NPR logo As Consumer Group Slams Health Plans' Profits, Insurers Point Finger Elsewhere

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As Consumer Group Slams Health Plans' Profits, Insurers Point Finger Elsewhere

The health care bill may now be the health care law, but the war against the health insurance industry is raging on unabated.

Apparently, consumer groups' strategy seems to be if they can demonize the insurance companies enough, they can redirect some of the unhappy feelings now being aimed at the still new Patient Protection and Affordable Care Act.

Insurers ask you to note how small the slice of the health cost pie is for their administrative expenses. AHIP hide caption

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The latest salvo comes from the group Health Care for America Now. It wants to make sure that while you and your employers might be struggling to pay your health insurance bills, the nation's five largest for-profit health insurance companies are doing very, very well indeed.

"The five insurers together set a full-year profit record in 2009 despite the worse economic downturn since the Great Depression," said the HCAN report. "Now, only a few months later, Wall Street analysts have been marveling at the first quarter of 2010."

The health insurance industry, which has been the brunt of attacks from the Obama administration as recently as last week, was quick to rebut the analysis.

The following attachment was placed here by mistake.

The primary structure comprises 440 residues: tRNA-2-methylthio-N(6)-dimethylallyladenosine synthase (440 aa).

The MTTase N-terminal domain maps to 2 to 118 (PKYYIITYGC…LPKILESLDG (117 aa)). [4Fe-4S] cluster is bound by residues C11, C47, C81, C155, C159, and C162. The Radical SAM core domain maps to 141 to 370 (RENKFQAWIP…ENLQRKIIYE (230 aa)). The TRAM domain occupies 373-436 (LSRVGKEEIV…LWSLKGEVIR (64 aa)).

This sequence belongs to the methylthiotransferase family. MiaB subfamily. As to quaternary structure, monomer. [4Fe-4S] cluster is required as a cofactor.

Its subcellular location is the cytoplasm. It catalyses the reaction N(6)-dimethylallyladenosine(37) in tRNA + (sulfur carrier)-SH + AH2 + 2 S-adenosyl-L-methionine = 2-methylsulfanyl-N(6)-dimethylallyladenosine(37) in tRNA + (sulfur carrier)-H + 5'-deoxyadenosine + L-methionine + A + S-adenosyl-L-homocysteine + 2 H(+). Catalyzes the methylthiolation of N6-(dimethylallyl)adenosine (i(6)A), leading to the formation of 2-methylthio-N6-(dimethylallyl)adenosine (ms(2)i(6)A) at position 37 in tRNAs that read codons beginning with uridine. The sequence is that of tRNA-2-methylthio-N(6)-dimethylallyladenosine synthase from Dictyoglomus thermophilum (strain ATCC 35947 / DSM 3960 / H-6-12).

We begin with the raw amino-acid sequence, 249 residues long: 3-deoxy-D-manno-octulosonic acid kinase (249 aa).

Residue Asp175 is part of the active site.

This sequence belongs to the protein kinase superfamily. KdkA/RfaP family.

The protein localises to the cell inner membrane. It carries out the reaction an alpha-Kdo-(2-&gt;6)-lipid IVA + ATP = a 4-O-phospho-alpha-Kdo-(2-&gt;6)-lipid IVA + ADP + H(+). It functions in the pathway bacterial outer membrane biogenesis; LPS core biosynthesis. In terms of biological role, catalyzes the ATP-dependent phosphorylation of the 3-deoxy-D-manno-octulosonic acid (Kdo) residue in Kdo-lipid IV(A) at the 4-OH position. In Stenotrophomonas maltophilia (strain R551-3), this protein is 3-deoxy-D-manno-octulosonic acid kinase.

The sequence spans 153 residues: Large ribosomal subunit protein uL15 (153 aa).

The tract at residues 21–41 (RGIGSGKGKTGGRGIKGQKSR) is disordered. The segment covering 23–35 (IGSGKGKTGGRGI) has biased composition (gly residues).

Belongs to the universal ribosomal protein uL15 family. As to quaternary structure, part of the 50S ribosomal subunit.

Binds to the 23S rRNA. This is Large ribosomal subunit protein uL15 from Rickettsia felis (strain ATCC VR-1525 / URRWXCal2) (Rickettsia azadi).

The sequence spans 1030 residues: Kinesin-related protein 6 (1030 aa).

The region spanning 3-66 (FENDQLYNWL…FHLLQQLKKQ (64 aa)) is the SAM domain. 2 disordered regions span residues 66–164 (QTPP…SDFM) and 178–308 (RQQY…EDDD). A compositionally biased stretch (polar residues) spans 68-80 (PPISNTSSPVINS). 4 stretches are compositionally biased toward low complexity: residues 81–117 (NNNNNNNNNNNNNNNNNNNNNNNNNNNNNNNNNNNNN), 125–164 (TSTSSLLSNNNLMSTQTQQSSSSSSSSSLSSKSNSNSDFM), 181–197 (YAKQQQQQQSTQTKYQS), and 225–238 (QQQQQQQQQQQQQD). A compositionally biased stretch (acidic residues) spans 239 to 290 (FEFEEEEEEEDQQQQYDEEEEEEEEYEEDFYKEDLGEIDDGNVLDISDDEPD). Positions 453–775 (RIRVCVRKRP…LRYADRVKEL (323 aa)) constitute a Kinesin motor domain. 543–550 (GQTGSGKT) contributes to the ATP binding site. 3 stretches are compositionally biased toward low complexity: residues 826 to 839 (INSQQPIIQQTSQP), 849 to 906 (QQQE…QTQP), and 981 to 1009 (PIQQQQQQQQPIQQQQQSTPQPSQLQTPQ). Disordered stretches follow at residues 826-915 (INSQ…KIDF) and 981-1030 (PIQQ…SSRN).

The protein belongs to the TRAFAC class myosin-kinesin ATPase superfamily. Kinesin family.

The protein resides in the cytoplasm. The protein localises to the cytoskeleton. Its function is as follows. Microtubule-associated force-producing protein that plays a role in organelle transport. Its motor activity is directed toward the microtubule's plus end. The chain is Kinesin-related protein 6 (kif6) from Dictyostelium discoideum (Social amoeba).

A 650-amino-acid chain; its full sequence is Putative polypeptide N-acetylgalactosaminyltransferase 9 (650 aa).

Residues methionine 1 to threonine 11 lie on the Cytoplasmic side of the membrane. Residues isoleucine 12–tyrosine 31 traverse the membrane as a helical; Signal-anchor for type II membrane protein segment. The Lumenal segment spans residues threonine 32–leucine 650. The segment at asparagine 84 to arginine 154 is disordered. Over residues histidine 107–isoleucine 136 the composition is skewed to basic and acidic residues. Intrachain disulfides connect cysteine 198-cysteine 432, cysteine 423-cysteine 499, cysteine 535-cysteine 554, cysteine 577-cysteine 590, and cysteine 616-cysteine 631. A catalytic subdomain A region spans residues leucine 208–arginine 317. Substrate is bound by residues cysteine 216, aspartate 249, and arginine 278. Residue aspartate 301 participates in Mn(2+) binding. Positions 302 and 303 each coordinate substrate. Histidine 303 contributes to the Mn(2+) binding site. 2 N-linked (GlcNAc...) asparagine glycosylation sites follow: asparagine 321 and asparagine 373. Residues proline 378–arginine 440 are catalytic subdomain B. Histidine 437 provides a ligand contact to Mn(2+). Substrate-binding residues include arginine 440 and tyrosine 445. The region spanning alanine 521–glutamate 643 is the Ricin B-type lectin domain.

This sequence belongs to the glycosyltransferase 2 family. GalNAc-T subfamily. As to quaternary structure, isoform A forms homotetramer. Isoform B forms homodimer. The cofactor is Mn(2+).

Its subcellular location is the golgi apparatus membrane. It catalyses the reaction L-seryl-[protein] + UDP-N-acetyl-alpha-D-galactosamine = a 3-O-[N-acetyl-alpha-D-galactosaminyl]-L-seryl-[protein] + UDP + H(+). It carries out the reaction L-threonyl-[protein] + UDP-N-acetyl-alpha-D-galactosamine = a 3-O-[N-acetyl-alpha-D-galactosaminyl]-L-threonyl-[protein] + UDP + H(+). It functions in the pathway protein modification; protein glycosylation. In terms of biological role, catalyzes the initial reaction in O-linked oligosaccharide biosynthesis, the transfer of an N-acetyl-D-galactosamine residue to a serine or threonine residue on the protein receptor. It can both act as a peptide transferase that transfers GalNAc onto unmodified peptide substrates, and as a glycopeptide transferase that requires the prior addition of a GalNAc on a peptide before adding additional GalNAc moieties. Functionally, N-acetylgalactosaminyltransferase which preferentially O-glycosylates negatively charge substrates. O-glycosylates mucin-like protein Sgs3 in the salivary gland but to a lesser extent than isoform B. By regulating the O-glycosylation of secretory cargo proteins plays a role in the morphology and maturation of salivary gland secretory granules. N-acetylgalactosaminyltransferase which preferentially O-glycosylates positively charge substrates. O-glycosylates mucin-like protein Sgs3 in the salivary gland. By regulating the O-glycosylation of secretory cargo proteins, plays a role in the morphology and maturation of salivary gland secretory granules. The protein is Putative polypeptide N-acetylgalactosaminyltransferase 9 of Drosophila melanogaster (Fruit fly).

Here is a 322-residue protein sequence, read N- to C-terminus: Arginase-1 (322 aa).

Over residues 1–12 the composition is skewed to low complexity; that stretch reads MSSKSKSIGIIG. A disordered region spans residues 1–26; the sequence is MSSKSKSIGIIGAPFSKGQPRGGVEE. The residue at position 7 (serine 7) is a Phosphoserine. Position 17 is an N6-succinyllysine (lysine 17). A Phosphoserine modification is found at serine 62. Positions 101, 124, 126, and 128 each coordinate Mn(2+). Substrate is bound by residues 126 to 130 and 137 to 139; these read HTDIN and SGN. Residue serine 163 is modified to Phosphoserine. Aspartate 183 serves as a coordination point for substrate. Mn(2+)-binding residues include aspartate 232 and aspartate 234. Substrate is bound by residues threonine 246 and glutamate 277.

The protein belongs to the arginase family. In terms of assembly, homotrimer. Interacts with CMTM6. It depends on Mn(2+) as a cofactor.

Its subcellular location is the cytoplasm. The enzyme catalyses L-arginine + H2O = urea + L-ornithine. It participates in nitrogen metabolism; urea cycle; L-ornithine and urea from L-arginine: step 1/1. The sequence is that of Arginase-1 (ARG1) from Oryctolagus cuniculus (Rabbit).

Six of the 13 health insurance companies included in the Fortune 500 actually saw their profit margins decline between 2008 and 2009, according to a statement from America's Health Insurance Plans, the industry's trade group.

And besides, said AHIP, health insurers, at an average profit margin of 3.2 percent last year, don't clear nearly as much as, say, pharmaceutical companies, whose average profits were 24.23 percent, or even medical device makers, with a profit margin of 11.7 percent. Translation: why don't they pick on someone else for a change.

Reason: Because the insurance industry is such an easy target. Remember those huge premium increases WellPoint sought earlier this year in California? It turns out it was all a big math mistake, and WellPoint's 25 percent hikes should have been more like 15 percent instead.

Well, that's one way to try to boost profits.